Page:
Remember all those times your teachers and professors told you that you could not, under any circumstances, use Wikipedia as a source for a research paper? It's generally good advice. Despite the site's best efforts, inaccuracies always crop up. But most students go ahead and use the online encyclopedia anyway, even if they don't cite it. Now a group of professors and students at Imperial College London hope to start legitimizing Wikipedia as a research source by joining forces to improve the content on the pages.
The effort makes sense given the massive size of the site. With over 18 million articles and 365 million visitors each month, Wikipedia is the connected world's go-to reference source. The president of the campus group Wikipedians at Imperial College, medical student Vinesh Patel, told BBC News that "Wikipedia is here to stay—it's a question of whether we come up to speed with it or try to ignore it."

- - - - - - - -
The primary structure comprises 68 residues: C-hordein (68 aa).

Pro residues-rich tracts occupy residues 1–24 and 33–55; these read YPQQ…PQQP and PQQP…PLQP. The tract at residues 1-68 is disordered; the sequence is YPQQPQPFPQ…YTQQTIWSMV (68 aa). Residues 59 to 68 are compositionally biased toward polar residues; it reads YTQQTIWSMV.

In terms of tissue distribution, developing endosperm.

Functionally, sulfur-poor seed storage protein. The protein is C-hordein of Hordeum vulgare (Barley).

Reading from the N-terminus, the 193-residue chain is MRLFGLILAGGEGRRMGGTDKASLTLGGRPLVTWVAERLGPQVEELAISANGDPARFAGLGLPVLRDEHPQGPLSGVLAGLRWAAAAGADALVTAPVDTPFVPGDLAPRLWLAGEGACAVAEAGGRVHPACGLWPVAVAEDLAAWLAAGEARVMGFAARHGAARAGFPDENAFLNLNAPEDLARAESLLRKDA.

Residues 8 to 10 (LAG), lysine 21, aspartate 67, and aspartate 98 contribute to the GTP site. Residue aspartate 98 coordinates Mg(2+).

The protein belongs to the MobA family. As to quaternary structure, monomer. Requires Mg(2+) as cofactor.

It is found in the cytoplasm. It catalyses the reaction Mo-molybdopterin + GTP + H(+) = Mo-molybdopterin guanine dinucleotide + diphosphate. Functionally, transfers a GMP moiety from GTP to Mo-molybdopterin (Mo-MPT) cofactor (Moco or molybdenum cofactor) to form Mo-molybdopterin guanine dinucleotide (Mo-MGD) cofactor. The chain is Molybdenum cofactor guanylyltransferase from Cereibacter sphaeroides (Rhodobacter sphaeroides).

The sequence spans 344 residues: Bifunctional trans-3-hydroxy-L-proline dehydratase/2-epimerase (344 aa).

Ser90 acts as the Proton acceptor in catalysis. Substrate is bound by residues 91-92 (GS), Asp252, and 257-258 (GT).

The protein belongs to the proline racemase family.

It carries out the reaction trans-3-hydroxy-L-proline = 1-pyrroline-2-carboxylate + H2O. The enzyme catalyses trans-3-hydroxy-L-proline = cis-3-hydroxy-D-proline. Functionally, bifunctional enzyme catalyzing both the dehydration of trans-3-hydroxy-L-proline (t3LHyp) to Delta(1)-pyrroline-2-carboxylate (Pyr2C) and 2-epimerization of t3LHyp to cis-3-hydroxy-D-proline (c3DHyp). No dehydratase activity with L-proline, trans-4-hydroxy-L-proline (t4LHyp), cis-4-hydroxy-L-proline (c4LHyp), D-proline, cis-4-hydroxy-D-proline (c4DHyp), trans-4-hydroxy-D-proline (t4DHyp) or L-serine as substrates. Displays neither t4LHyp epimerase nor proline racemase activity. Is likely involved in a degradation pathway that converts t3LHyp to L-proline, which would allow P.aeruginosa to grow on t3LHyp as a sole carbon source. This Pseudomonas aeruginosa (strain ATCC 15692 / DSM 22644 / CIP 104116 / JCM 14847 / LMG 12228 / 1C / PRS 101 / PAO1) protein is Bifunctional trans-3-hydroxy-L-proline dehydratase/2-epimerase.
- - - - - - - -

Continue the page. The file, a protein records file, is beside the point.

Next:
Patel hopes to coordinate students and staff at Imperial and other schools to "make the most of Wikipedia, rather than pretend it's not there." To that end, he's coordinating an April conference focused on bringing academia together to improve the quality and consistency of information the site the offers.
Some scholars have already embraced Wikipedia wholeheartedly. One of the most prolific, former Cambridge math professor Charles Matthews, has already edited over 200,000 Wikipedia pages. And Wikipedia itself reached out last year to several universities to encourage them to get involved in editing pages. If the push for well-coordinated, collaborative, high quality academic involvement in Wikipedia truly gets off the ground, the online encyclopedia could become a legitimate information source, bringing its days in research paper purgatory to an end.